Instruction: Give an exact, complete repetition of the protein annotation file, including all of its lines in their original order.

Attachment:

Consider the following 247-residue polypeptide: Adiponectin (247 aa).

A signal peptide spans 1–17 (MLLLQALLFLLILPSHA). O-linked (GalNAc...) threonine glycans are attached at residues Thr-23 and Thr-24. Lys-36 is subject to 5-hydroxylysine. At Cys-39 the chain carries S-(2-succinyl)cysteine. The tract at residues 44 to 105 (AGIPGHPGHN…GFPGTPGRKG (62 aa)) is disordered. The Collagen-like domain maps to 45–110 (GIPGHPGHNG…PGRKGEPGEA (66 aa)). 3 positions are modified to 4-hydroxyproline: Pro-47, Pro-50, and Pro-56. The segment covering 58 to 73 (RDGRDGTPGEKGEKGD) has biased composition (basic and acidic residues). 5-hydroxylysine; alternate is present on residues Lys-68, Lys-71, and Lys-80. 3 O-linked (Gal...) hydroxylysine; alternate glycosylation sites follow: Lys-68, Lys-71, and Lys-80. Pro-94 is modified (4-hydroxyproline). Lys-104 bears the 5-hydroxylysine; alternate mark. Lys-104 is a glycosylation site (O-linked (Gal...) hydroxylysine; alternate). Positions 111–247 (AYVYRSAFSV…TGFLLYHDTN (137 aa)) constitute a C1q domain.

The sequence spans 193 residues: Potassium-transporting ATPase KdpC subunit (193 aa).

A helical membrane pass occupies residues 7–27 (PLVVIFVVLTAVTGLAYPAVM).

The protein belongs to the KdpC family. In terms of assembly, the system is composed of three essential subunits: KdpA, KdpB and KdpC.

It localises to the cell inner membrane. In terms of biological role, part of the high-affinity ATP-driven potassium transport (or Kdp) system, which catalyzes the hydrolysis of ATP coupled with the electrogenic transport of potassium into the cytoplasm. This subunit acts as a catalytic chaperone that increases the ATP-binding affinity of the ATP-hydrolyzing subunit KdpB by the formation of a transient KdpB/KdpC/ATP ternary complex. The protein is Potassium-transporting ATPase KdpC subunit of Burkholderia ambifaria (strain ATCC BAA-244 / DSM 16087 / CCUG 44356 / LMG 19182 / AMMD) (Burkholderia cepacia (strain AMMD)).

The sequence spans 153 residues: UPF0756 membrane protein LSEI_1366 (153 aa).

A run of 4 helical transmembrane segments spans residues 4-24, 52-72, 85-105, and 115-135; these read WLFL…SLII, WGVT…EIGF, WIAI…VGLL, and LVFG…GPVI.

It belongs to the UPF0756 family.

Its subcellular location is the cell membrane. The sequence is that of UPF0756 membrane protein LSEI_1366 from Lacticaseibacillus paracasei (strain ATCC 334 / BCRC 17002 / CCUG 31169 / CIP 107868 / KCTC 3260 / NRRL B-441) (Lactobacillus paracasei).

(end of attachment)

Consider the following 247-residue polypeptide: Adiponectin (247 aa).

A signal peptide spans 1–17 (MLLLQALLFLLILPSHA). O-linked (GalNAc...) threonine glycans are attached at residues Thr-23 and Thr-24. Lys-36 is subject to 5-hydroxylysine. At Cys-39 the chain carries S-(2-succinyl)cysteine. The tract at residues 44 to 105 (AGIPGHPGHN…GFPGTPGRKG (62 aa)) is disordered. The Collagen-like domain maps to 45–110 (GIPGHPGHNG…PGRKGEPGEA (66 aa)). 3 positions are modified to 4-hydroxyproline: Pro-47, Pro-50, and Pro-56. The segment covering 58 to 73 (RDGRDGTPGEKGEKGD) has biased composition (basic and acidic residues). 5-hydroxylysine; alternate is present on residues Lys-68, Lys-71, and Lys-80. 3 O-linked (Gal...) hydroxylysine; alternate glycosylation sites follow: Lys-68, Lys-71, and Lys-80. Pro-94 is modified (4-hydroxyproline). Lys-104 bears the 5-hydroxylysine; alternate mark. Lys-104 is a glycosylation site (O-linked (Gal...) hydroxylysine; alternate). Positions 111–247 (AYVYRSAFSV…TGFLLYHDTN (137 aa)) constitute a C1q domain.

The sequence spans 193 residues: Potassium-transporting ATPase KdpC subunit (193 aa).

A helical membrane pass occupies residues 7–27 (PLVVIFVVLTAVTGLAYPAVM).

The protein belongs to the KdpC family. In terms of assembly, the system is composed of three essential subunits: KdpA, KdpB and KdpC.

It localises to the cell inner membrane. In terms of biological role, part of the high-affinity ATP-driven potassium transport (or Kdp) system, which catalyzes the hydrolysis of ATP coupled with the electrogenic transport of potassium into the cytoplasm. This subunit acts as a catalytic chaperone that increases the ATP-binding affinity of the ATP-hydrolyzing subunit KdpB by the formation of a transient KdpB/KdpC/ATP ternary complex. The protein is Potassium-transporting ATPase KdpC subunit of Burkholderia ambifaria (strain ATCC BAA-244 / DSM 16087 / CCUG 44356 / LMG 19182 / AMMD) (Burkholderia cepacia (strain AMMD)).

The sequence spans 153 residues: UPF0756 membrane protein LSEI_1366 (153 aa).

A run of 4 helical transmembrane segments spans residues 4-24, 52-72, 85-105, and 115-135; these read WLFL…SLII, WGVT…EIGF, WIAI…VGLL, and LVFG…GPVI.

It belongs to the UPF0756 family.

Its subcellular location is the cell membrane. The sequence is that of UPF0756 membrane protein LSEI_1366 from Lacticaseibacillus paracasei (strain ATCC 334 / BCRC 17002 / CCUG 31169 / CIP 107868 / KCTC 3260 / NRRL B-441) (Lactobacillus paracasei).